The NewsGuild has proposed changes to its parent union’s constitution and will provide all members with clear instructions on how to report harassment following the release of a report Tuesday that revealed multiple incidents of harassment at the Pittsburgh Guild over the past 20 years.
The report, titled “Newspaper Guild of Pittsburgh 2021 Listening Tour,” includes observations from interviews with 55 current and former Pittsburgh Guild members and stakeholders about the culture at the local. Rebecca Feaster of the consulting group Feaster and Associates conducted the interviews and wrote the report.
The report comes nearly a year to the day after Michael Fuoco resigned from his position as president of the Pittsburgh Guild, the union representing workers at the Pittsburgh Post-Gazette, following allegations of misconduct. The New York Times later reported that Fuoco had sexually harassed multiple women, one of whom described him as “Pittsburgh’s Harvey Weinstein,” and that the NewsGuild had ignored tips regarding Fuoco’s behavior for months.
Fuoco told the Times the allegations were “false,” and NewsGuild president Jon Schleuss said he thought the union had handled the situation appropriately.
The NewsGuild and its parent union, the Communications Workers of America, concluded its investigation into Fuoco in December 2020, three months after he resigned. In March, the union hired Feaster, a former journalist, to assess the culture of the Pittsburgh Guild.
In her report, Feaster noted that multiple people reported stories of “alcohol-fueled inappropriate behavior” at union events including inappropriate kissing and unwanted advances, uncomfortable sexual discussions, unwelcome comments about women’s appearances and “informal warnings” about members who women should avoid being alone with.
“Slightly more than 50% of those interviewed initially stated they had not seen or heard about inappropriate behavior, but then in discussions, some of those same individuals told stories of inappropriate behavior, comments, or culture,” the report reads.
Multiple people also reported stories of older members behaving inappropriately with interns and two-year associates in the Post-Gazette newsroom. Some interviewees told Feaster that they did not report incidents of harassment because they believed human resources would not act upon them and that an “old boys” network would protect the accused.
“Women had to be super tough, because the older women had taken it, sexism was a part of the job,” one person said. “The rumors were that when harassment happened and a woman reported it, she left, and he got promoted.”
The report notes that the incidents mentioned happened at various points over the past 20 years and “should not be considered simply a snapshot of what is happening right now within the Local.” Some respondents said they hadn’t seen any harassment and thought the issues were “overblown.”
“We take very seriously our obligation to provide a workplace free from harassment. The company has honored its obligation in the past and will continue to do so,” wrote Steven Stockdale, the director of human resources at BCI Broadband and Publishing Divisions, in an emailed statement. Block Communications, Inc., is the publisher of the Post-Gazette.
Feaster also asked respondents about the organizational climate at the local. A third of the interviewees referenced an “Old Boys’ network” that protected older reporters to the disadvantage of younger ones. Some younger members also found it difficult to participate at union meetings since their questions were met with “derision and eye rolling.”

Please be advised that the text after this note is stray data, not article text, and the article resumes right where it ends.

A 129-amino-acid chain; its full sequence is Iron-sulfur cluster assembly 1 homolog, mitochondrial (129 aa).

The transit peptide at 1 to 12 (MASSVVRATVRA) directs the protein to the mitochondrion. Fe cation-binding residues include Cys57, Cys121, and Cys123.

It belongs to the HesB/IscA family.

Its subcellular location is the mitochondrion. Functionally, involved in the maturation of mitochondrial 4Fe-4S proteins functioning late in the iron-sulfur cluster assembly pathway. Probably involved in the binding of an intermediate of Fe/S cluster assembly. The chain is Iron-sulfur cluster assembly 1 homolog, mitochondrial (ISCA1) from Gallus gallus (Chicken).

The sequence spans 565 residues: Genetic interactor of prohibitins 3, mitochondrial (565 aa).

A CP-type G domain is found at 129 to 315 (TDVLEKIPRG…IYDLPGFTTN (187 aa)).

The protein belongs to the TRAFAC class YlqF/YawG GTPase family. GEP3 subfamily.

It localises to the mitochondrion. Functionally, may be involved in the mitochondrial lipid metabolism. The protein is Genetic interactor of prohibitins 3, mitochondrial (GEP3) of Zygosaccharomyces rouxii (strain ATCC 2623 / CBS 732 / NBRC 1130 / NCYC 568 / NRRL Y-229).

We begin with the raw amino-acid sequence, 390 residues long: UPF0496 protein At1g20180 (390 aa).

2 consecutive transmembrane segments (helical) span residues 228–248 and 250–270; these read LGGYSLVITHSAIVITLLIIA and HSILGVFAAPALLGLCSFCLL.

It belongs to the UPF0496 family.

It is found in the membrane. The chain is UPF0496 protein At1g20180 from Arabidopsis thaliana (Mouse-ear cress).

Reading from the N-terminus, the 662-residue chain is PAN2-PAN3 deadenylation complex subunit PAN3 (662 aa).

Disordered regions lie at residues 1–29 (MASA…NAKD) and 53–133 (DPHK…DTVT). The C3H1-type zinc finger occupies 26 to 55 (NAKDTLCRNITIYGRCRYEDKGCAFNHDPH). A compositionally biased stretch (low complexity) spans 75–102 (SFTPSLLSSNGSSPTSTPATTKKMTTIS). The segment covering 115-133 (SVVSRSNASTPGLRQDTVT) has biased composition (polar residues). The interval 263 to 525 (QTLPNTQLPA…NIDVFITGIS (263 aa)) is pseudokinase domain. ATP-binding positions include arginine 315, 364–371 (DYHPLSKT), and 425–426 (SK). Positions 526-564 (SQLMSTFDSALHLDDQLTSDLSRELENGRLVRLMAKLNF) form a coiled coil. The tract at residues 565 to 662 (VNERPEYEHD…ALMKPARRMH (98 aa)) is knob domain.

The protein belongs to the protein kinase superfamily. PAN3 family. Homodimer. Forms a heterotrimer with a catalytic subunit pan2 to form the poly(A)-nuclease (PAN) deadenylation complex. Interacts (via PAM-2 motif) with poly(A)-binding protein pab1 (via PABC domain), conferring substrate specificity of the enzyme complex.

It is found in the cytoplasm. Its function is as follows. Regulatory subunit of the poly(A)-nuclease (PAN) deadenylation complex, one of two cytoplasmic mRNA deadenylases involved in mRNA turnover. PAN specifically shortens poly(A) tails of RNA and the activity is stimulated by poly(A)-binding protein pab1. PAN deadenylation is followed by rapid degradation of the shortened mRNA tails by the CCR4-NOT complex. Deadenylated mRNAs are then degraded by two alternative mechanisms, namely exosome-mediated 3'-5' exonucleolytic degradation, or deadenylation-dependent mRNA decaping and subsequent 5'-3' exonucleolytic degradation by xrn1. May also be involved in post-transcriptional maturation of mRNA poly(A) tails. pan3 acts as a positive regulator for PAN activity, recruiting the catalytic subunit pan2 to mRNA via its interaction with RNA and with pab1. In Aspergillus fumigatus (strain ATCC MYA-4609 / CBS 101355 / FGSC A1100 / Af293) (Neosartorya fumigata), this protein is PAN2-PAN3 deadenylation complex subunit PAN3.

Nearly three-quarters of respondents mentioned alcohol use at union events, and some said they thought it contributed to inappropriate behavior.
Respondents also mentioned The New York Times story, which elicited “substantial consternation.” While some reflected on interactions they might have missed or questioned whether more egregious behavior was going unreported, others questioned whether enough information was known to warrant the criticism in the article.
Feaster concluded that though members expressed support for the union, leadership needed to demonstrate a willingness to implement change to build trust with members.
“People want to be a part of a successful entity — whether it is a winning sports team, a respected business, or a robust Pittsburgh Guild; members want to be a part of something that works,” the report reads. “Current Pittsburgh Guild leadership has an opportunity to reset and rebuild the brand as a winning team, and then will need to protect the brand.”
Among Feaster’s 18 recommendations for the NewsGuild and the Pittsburgh local are suggestions for various trainings, new ways to report incidents of harassment and discrimination, revisions to the local’s alcohol policy, and the development of a definition of harassment and a code of conduct.
In a press release sharing the report, the NewsGuild announced it has already started to implement several changes. The union will provide members with instructions on how to report another member for harassment, and it will train stewards to handle and prevent harassment. The group’s executive council will also review a resolution requiring yearly anti-harassment and anti-discrimination training for all local officers.
The CWA’s Constitution Committee is further considering three amendments, one of which adds “fighting harassment and discrimination” as a core objective of the union.
A town hall for NewsGuild members will take place Wednesday night to discuss the report.